A little IOC and EVOO/VOO crashcourse

The International Olive Council was formed in 1962 by the United Nations. The U.S. is not a member. Hence, “Extra Virgin” can, legally, mean something different and still be proper labeling. The USDA adopted many IOC-like quality measurements in October 2010, but to be clear, here are IOC controls for “Extra Virgin” beginning at the beginning: Olive Oil is fat obtained by grinding a whole olive. Fat can be extracted by chemical (which includes temperature) or physical means. VIRGIN Olive Oil is obtained without chemicals or heat, (hence: the COLD PRESS remarks on bottles) and must measure less than 1.5% acidity and should taste good. EXTRA Virgin Olive Oil, EVOO, is VOO measuring less than 0.8% acidity and additionally tastes excellent. “Extra Vergine,” is not a sneaky loophole spelling, it’s Italian and it would be fine if you got some.

Brussels’ pending law

The European Union is bleeding money. Leeching the cuts are plenty of insider corporate heavies taking advantage of the Black Market for Olive Oil for over twenty years. Sadly, changes proposed will smash Olive Oil producers in Spain where the financial troubles are especially threatening. Spain produces over 43% of the World’s olive oil. Most of Spain’s olive oil comes from the Andalucia region (75%). Following the new guidelines will require radical shifts in bottling, factory output, collection, labeling, shipping and record keeping. That is a paradigm shift. Spain can scarcely afford to up-end its most important industry to such a degree.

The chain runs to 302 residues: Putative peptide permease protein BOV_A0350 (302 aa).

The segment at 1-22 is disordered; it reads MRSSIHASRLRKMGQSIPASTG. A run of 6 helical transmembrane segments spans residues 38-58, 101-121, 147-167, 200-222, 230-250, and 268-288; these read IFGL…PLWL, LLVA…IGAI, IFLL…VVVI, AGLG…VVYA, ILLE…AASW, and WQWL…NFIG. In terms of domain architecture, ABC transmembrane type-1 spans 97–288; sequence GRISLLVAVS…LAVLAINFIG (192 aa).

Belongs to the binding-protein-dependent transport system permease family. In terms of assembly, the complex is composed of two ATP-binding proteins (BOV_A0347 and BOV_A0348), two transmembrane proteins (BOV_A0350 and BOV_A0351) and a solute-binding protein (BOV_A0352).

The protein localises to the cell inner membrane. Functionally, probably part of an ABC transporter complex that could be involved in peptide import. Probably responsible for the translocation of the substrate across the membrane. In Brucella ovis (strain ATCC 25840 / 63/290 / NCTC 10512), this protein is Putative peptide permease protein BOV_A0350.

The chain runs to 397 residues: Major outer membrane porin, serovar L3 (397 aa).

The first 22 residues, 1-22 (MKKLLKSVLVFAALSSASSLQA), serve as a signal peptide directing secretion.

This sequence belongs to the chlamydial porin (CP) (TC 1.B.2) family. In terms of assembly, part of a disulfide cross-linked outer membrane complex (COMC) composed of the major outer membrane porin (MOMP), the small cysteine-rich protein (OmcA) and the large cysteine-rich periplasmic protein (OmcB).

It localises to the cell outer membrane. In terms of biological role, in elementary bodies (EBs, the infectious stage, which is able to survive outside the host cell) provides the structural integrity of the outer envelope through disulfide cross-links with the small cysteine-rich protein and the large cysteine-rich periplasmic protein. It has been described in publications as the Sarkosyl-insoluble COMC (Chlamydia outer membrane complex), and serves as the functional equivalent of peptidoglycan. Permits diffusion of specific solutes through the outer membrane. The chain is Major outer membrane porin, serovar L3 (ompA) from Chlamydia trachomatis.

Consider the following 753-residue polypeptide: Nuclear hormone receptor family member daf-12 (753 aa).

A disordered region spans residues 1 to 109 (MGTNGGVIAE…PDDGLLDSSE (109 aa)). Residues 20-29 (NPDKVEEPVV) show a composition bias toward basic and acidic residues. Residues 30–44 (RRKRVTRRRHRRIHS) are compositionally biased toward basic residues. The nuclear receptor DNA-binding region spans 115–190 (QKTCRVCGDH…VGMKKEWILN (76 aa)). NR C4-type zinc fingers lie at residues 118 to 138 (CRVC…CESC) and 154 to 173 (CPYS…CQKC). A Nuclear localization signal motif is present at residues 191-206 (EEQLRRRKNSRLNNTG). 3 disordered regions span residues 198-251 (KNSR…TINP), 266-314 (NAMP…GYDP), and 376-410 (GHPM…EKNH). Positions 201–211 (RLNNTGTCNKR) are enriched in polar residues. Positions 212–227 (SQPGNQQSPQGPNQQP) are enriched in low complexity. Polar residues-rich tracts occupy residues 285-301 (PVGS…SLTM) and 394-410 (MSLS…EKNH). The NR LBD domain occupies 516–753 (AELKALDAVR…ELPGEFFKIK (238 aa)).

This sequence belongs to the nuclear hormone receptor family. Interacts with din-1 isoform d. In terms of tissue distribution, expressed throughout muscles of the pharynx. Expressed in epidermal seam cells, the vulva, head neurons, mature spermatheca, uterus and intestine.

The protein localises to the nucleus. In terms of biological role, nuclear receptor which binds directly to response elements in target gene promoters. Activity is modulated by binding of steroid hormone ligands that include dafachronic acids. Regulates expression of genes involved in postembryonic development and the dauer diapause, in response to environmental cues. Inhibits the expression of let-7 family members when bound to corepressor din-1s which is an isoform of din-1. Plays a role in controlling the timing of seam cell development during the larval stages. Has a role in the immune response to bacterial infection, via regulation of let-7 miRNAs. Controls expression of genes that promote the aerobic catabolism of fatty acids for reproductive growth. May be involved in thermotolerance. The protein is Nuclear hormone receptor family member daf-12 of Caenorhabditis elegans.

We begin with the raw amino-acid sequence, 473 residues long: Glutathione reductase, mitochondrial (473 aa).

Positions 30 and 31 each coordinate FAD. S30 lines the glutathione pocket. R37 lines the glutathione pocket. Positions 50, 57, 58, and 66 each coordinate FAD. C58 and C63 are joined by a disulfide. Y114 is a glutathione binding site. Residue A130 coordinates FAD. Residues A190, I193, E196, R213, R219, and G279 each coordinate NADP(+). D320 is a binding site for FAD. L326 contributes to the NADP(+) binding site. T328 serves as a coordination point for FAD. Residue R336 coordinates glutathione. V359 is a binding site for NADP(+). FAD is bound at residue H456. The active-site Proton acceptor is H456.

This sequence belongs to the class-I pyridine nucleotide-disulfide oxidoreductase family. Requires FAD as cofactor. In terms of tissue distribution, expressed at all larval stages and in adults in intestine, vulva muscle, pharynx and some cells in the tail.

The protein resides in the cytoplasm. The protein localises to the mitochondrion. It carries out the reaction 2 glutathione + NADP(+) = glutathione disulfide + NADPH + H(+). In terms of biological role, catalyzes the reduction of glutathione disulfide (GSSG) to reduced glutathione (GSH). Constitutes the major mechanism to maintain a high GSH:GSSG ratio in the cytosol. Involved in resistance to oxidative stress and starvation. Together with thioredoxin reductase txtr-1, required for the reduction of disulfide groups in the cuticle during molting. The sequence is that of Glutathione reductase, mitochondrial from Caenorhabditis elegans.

Is it a Big Food conspiracy?

Many are claiming the new law will only benefit the largest producers – Spain is the largest producer and the logic defies the “Big Food” accusation/conspiracies. Many are claiming that the Black Market has control of Brussels and, that as a result, Italian refineries, able to afford the changes, will go on thriving on mislabeled Olio Extra Vergine de Oliva – This is illogical as well since the Black Market doesn’t make money by killing avenues that illegally earn them ill-gotten subsidies (if Greek and Spanish olive oil producers too poor to change then become outlawed goods, then falsely labeling Greek and Spanish origins would be simple-stupid easy to trace and would then be found to be criminally bogus claims by embezzling refineries, where the money goes).

It looks most of all like the E.U. is exhausted and out of ideas when it comes to fighting the successful crime of fraudulent olive oil. It’s actually in the best interests of big producers (who will lose access to the most desirable Olive Oils) AND the black market (who will lose access to doubling their money) to fight this olive oil bottle law with all their collective power; strange bedfellows indeed who might find themselves at the same table smiling dreamily at the traditional bottle of oil between them they help to save.

A ridiculous amount of resources went into this post but the computer crashed and the browsing session was lost. If you’d like the list retrieved, Comment that you have a serious interest and I’ll piece together what research lead to what claims and statements and figures above. -B